A Proper Enclosure

Then the ripples in the force were amplified by my wife, who declared that another piece of 1960’s high technology just had to be removed from the kitchen so that she could install something in its place to pile crap into.


I admit I didn’t understand it at first.  No, I thought this was just another random chore in the way of true enlightenment.  Fortunately, patching drywall is a meditative process, so I was able to understand the true nature of it all.

I could repurpose this 1968 Internet of Things, highest of techno-bling for your house to be the case for the pi…  And the knobs and dials.  Surely they could be made to work.

For more bonus material, take a look around back:


That’s a speaker…  Or a Microphone, depending on your point of view.  When I wired that speaker up to my oscilloscope, sure enough, I got waveforms at ~20mv.  Got my amplifier together and made that into waveforms around a volt, and a little more tinkering to get a boolean +3v/0v signal into the Raspberry Pi.

Basically, all it is is this:  sound hits the speaker, pressure moves the paper back and forth, that moves the magnet in the back of the speaker against a coil of wire.  The moving magnet induces a current in the speaker coil, which I detect with a voltage comparitor circuit (as above) and that feeds into a GPIO pin on the PI.  All I needed to do was use a potentiometer in series with a large resistor to create a comparison voltage down in the millivolts.  The potentiometers (the blue wheelie thingies in my picture), allow me to fine tune the trigger voltage, so that I find just the volume that will trigger when a noise source is on (e.g. my filter), and not when it’s off.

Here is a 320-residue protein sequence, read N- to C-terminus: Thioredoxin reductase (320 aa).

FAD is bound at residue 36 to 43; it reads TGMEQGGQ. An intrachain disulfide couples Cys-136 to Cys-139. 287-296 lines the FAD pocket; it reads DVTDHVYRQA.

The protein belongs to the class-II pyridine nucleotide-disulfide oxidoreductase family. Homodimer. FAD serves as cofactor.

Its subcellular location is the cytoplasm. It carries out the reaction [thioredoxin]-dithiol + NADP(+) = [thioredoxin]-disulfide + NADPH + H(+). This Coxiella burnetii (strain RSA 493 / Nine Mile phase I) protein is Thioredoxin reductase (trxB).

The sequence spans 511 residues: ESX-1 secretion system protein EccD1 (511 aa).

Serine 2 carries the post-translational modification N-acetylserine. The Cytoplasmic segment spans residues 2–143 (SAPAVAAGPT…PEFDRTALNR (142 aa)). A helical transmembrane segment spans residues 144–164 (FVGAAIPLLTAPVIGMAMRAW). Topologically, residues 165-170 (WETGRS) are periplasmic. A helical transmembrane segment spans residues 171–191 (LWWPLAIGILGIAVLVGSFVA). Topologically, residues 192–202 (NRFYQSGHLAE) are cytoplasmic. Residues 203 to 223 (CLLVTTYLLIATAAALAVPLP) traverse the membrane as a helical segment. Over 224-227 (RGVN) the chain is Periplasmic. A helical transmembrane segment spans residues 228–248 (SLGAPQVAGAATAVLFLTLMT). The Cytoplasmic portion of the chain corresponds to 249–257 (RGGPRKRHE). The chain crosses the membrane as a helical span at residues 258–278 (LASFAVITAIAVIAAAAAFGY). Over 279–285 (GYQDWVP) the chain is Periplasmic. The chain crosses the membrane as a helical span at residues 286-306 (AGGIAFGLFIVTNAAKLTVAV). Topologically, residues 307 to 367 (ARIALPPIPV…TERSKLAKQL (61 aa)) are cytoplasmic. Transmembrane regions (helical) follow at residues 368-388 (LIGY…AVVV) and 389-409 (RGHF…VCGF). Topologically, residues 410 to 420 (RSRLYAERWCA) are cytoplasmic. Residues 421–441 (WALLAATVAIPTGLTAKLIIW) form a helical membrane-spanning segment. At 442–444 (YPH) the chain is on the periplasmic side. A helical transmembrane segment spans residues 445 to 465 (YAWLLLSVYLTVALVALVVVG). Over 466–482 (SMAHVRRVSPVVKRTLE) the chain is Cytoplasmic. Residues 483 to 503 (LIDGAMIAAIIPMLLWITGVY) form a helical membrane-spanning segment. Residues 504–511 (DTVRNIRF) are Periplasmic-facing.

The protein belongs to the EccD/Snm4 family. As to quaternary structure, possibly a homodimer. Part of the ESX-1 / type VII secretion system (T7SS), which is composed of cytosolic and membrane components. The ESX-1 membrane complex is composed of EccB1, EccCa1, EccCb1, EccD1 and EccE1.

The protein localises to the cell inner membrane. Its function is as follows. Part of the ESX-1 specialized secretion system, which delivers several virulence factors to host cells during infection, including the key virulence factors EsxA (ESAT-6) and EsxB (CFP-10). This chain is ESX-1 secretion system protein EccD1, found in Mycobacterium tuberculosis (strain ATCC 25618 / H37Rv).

What’s Done?  What’s Next?

So with that speaker wired up like that, if I sample the pin at ~100 times per second, when there’s stuff making noise in the shop, I get 20-40 positive signals.  When nothing is running and things are quiet, I get none.

I’ve also got the Pi’s audio out going to my amplifier and that’s actually split so that the audio output also goes into another comparitor so I can tell if the music might be responsible for the signals on the microphone.

I’m a little bit mystified by my result there – although there’s a good correlation between lots of ones on the signal being sent to the speakers and lots of ones coming in from the Microphone, they don’t happen at exactly the same time…  I can think up a handful of reasons why that might be so, so I’ve got some work to do there.  I don’t know that it necessarily matters – I think I can get a pretty good prediction of whether there’s noise or not over 10 second intervals.

The bigger problem is that the sound quality from the Pi is just terrible.  Or perhaps it’s just weak – the voltage levels coming out of it are about a tenth the strength of map laptop’s.

I used my mad analog circuit skills to create a pre-amplifier, but the sound quality isn’t what you could hope for.  There’s lots of possible reasons for that – certainly with wires roping around a breadboard, there’s RF a-go-go, weak connections, and all manner of electrical mayhem.

My man at Afrotechmods has a couple of amplifier circuits to try, and maybe I’ll go to Fry’s and pick up one of their audio amp kits.

I also want to wire up some of the switches and such from the old house intercom.  I’m particularly interested in seeing if I can make the AM/FM knobs work to switch Pandora stations.